Must've been a rich guys privilege right? How did you rent a movie before VHS and Blockbuster existed?
 

mtgguitar

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Honey, I'm open anythin'
I don't know where to draw the line
I'm makin' bets that you gonna get
John Wayne before he dies

Yeah, you're a star fucker, star fucker, star fucker, star fucker, star
Yeah, a star fucker, star fucker, star fucker, star fucker, star
A star fucker, star fucker, star fucker, star fucker, star

Jagger Richards.
Star, Star
 

Tim Fezziwig

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Honey, I'm open anythin'
I don't know where to draw the line
I'm makin' bets that you gonna get
John Wayne before he dies

Yeah, you're a star fucker, star fucker, star fucker, star fucker, star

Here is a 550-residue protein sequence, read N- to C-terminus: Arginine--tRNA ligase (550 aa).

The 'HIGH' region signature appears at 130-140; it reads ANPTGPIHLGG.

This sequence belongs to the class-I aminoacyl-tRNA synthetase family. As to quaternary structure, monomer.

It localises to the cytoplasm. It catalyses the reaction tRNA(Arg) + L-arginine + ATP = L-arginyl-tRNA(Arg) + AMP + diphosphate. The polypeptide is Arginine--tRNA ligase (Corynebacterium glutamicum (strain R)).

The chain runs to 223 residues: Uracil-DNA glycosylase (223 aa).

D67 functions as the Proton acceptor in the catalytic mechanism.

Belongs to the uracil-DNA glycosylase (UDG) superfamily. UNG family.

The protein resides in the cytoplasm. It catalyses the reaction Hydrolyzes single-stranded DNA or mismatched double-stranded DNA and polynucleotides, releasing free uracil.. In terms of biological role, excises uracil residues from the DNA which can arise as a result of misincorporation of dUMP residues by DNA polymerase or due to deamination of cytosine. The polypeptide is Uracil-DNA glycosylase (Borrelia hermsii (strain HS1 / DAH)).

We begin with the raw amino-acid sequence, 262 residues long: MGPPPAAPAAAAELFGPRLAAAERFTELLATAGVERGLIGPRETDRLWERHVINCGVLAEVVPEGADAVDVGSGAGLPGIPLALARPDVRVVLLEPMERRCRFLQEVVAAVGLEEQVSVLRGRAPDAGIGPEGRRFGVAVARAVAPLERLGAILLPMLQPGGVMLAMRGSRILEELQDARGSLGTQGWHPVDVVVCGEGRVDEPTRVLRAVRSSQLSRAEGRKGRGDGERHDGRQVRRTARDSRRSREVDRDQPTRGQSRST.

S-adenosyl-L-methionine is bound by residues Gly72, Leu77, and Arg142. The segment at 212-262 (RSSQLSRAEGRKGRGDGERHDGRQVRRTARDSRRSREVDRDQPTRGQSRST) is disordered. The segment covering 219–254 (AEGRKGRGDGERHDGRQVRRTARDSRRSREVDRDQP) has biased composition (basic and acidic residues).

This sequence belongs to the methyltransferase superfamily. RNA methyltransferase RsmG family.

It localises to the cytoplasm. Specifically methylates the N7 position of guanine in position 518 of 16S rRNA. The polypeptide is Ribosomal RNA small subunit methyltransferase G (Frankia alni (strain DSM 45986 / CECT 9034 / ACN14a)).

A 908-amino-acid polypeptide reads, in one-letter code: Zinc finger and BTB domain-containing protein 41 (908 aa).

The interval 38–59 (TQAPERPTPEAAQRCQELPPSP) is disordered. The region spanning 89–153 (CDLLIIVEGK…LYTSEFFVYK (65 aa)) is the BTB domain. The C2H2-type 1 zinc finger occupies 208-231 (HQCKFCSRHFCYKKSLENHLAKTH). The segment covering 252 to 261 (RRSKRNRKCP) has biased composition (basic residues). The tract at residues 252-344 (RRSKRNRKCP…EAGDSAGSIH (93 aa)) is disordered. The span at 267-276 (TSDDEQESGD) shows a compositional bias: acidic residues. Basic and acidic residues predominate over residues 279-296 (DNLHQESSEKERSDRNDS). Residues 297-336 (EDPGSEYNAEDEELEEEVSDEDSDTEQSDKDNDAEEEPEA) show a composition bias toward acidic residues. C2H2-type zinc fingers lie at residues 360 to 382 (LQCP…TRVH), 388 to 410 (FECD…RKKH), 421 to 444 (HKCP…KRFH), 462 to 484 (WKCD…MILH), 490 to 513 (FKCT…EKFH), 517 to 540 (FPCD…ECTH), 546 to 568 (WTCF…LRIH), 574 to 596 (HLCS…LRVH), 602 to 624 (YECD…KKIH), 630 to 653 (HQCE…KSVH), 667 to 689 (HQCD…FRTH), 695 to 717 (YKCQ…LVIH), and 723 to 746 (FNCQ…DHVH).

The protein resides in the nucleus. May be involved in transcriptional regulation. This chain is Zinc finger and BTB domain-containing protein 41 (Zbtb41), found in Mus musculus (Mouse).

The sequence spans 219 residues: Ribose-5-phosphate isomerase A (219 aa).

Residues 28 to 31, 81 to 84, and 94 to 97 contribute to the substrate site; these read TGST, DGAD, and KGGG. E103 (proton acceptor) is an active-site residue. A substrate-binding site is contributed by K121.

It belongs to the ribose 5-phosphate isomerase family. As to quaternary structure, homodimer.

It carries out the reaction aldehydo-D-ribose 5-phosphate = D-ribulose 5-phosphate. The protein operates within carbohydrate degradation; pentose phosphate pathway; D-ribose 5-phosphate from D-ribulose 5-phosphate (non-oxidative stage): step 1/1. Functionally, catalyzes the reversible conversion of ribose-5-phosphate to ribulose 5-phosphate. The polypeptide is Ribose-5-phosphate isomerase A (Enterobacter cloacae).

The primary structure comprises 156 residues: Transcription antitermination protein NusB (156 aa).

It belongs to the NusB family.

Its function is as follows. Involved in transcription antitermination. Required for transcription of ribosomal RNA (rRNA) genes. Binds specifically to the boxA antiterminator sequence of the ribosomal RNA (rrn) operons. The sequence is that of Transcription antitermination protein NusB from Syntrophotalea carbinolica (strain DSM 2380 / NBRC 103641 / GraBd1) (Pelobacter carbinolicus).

Yeah, a star fucker, star fucker, star fucker, star fucker, star
A star fucker, star fucker, star fucker, star fucker, star

Jagger Richards.
Star, Star
m,top ten Berry fiff,NOBODY plays Chuck like Keith.
 

pnuggett

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Stagecoach has one of the most incredible and dangerous horse stunts ever put on film -where legendary stuntman Yakima Canutt leaps from horse to horse, and then falls under their hooves and the thundering coach. (This was before safety rules).

___________________________